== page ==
Since the time he took over as the Governor of the Reserve Bank of India in September, 2013, Raghuram Rajan has consistently drawn flak from across the spectrum for being hawkish in his policy stance.
It took a little over 16 months for him to effect his maiden reduction of 25 basis points in the policy rate. And, he surprised everyone by doing it outside of the policy cycle on January 15. On March 4, he yet again dropped it by another 25 basis points. This time, too, he did not wait for the policy day.
More than the rate reduction per se, what he said to analysts post-cut merits a debate. He hinted that the RBI could revisit the Base Rate determination policy for banks. The provocation for this is very obvious. The double-quick two-round rate reduction within two months has done very little on the ground for common man. Banks have not come forward to cut lending rates.
“The process of transmission is somewhat asymmetric,’’ he said. And, he went on to add, “banks tend to be a little faster in raising rates rather cutting rates.’’
The reluctance of banks to pass the rate cut benefits to borrowers has made the Governor wonder if there were any institutional constraints to do so. Not surprisingly, he has now decided to examine if the changes in Base Rate determination “is working as effectively as they should be.’’ Given this ground situation, is it right to blame Dr. Rajan?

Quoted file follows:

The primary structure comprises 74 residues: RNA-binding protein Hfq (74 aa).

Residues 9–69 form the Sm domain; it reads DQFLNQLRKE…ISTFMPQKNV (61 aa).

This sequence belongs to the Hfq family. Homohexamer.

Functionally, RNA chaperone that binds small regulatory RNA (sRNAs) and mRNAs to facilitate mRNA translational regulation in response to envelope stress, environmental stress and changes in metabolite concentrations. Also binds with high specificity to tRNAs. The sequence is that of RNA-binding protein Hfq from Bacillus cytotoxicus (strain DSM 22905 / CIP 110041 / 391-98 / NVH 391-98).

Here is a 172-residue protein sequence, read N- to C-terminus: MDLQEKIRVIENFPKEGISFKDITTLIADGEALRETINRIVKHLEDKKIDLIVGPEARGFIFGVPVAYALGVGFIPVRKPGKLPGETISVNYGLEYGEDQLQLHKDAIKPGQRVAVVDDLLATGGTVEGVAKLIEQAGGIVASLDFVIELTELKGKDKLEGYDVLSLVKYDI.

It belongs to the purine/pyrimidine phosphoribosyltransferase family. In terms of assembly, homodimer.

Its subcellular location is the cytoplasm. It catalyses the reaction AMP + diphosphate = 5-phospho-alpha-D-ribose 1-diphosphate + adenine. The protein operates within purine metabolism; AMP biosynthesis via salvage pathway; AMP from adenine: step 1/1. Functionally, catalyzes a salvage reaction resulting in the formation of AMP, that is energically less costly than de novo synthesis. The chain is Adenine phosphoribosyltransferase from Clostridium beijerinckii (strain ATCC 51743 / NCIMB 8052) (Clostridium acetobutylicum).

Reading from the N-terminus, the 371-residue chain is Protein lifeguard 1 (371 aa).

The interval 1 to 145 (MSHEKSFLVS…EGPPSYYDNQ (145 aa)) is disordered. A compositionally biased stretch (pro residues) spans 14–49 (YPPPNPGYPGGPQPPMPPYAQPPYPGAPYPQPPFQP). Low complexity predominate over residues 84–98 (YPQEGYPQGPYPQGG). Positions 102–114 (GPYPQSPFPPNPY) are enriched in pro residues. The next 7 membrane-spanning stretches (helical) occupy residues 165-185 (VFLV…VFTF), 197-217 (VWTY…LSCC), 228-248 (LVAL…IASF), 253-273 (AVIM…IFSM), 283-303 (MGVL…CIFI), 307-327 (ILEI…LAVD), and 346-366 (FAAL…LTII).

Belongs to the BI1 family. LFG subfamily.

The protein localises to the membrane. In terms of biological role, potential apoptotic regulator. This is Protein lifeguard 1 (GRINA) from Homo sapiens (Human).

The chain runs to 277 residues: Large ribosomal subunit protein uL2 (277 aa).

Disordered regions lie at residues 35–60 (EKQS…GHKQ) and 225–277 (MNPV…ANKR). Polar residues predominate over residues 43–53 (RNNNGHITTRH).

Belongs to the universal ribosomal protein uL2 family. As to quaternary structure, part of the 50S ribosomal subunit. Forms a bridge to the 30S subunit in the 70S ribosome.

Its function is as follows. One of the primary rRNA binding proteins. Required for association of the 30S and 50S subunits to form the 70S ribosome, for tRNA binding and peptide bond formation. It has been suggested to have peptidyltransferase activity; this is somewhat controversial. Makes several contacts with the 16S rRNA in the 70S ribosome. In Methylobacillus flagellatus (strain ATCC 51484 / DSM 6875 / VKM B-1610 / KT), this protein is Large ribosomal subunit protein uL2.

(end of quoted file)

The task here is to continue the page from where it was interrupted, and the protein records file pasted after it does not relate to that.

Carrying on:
Arguments, often times, veer round to the need for the RBI to distribute its focus on growth as well. And, the Rajan-led RBI has been blamed for the decelerating economy. While the RBI has been getting the stick, banks have not been blamed for not passing the rate cut benefits. Of course, banks have to factor in a different set of dynamics in its lending rate decisions. Why do they play a waiting game? Can’t their internal committees take a call on rate cuts? Are they expecting hints from their political bosses? Often times, one discovers a convenient whipping boy, and deflect the focus to unreal spheres. The situation on the ground requires a quick action. Dithering banks could only accentuate the pains of the economy.